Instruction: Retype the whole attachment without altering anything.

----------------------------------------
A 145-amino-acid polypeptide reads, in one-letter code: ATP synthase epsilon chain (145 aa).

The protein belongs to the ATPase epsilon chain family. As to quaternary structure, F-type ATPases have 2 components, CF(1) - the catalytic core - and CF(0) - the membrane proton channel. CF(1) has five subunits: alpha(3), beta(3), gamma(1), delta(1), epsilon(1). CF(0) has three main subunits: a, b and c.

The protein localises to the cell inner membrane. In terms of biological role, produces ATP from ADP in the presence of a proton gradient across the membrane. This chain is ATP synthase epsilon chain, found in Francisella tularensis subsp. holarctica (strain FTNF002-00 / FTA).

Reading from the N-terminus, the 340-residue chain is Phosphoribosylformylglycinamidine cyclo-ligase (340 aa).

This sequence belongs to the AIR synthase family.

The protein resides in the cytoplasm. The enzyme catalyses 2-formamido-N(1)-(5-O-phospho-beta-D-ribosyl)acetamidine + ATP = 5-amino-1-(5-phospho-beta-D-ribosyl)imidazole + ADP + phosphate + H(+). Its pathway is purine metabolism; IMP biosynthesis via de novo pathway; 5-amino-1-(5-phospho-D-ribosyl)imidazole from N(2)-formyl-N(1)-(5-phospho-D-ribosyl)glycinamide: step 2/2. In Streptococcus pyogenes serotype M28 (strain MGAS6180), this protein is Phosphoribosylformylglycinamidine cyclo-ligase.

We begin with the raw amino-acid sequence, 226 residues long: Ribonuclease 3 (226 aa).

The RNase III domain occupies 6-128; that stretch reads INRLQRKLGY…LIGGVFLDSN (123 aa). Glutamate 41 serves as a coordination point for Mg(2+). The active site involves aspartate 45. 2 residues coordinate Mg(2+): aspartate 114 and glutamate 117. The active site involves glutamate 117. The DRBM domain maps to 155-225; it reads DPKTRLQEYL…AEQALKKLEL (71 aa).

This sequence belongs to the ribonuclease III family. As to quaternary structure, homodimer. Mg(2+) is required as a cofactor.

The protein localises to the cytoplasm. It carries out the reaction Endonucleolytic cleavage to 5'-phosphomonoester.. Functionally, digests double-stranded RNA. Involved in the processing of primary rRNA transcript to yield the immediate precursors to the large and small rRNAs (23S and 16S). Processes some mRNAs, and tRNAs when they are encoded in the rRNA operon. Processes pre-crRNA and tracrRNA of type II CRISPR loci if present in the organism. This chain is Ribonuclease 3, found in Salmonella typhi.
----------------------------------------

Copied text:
A 145-amino-acid polypeptide reads, in one-letter code: ATP synthase epsilon chain (145 aa).

The protein belongs to the ATPase epsilon chain family. As to quaternary structure, F-type ATPases have 2 components, CF(1) - the catalytic core - and CF(0) - the membrane proton channel. CF(1) has five subunits: alpha(3), beta(3), gamma(1), delta(1), epsilon(1). CF(0) has three main subunits: a, b and c.

The protein localises to the cell inner membrane. In terms of biological role, produces ATP from ADP in the presence of a proton gradient across the membrane. This chain is ATP synthase epsilon chain, found in Francisella tularensis subsp. holarctica (strain FTNF002-00 / FTA).

Reading from the N-terminus, the 340-residue chain is Phosphoribosylformylglycinamidine cyclo-ligase (340 aa).

This sequence belongs to the AIR synthase family.

The protein resides in the cytoplasm. The enzyme catalyses 2-formamido-N(1)-(5-O-phospho-beta-D-ribosyl)acetamidine + ATP = 5-amino-1-(5-phospho-beta-D-ribosyl)imidazole + ADP + phosphate + H(+). Its pathway is purine metabolism; IMP biosynthesis via de novo pathway; 5-amino-1-(5-phospho-D-ribosyl)imidazole from N(2)-formyl-N(1)-(5-phospho-D-ribosyl)glycinamide: step 2/2. In Streptococcus pyogenes serotype M28 (strain MGAS6180), this protein is Phosphoribosylformylglycinamidine cyclo-ligase.

We begin with the raw amino-acid sequence, 226 residues long: Ribonuclease 3 (226 aa).

The RNase III domain occupies 6-128; that stretch reads INRLQRKLGY…LIGGVFLDSN (123 aa). Glutamate 41 serves as a coordination point for Mg(2+). The active site involves aspartate 45. 2 residues coordinate Mg(2+): aspartate 114 and glutamate 117. The active site involves glutamate 117. The DRBM domain maps to 155-225; it reads DPKTRLQEYL…AEQALKKLEL (71 aa).

This sequence belongs to the ribonuclease III family. As to quaternary structure, homodimer. Mg(2+) is required as a cofactor.

The protein localises to the cytoplasm. It carries out the reaction Endonucleolytic cleavage to 5'-phosphomonoester.. Functionally, digests double-stranded RNA. Involved in the processing of primary rRNA transcript to yield the immediate precursors to the large and small rRNAs (23S and 16S). Processes some mRNAs, and tRNAs when they are encoded in the rRNA operon. Processes pre-crRNA and tracrRNA of type II CRISPR loci if present in the organism. This chain is Ribonuclease 3, found in Salmonella typhi.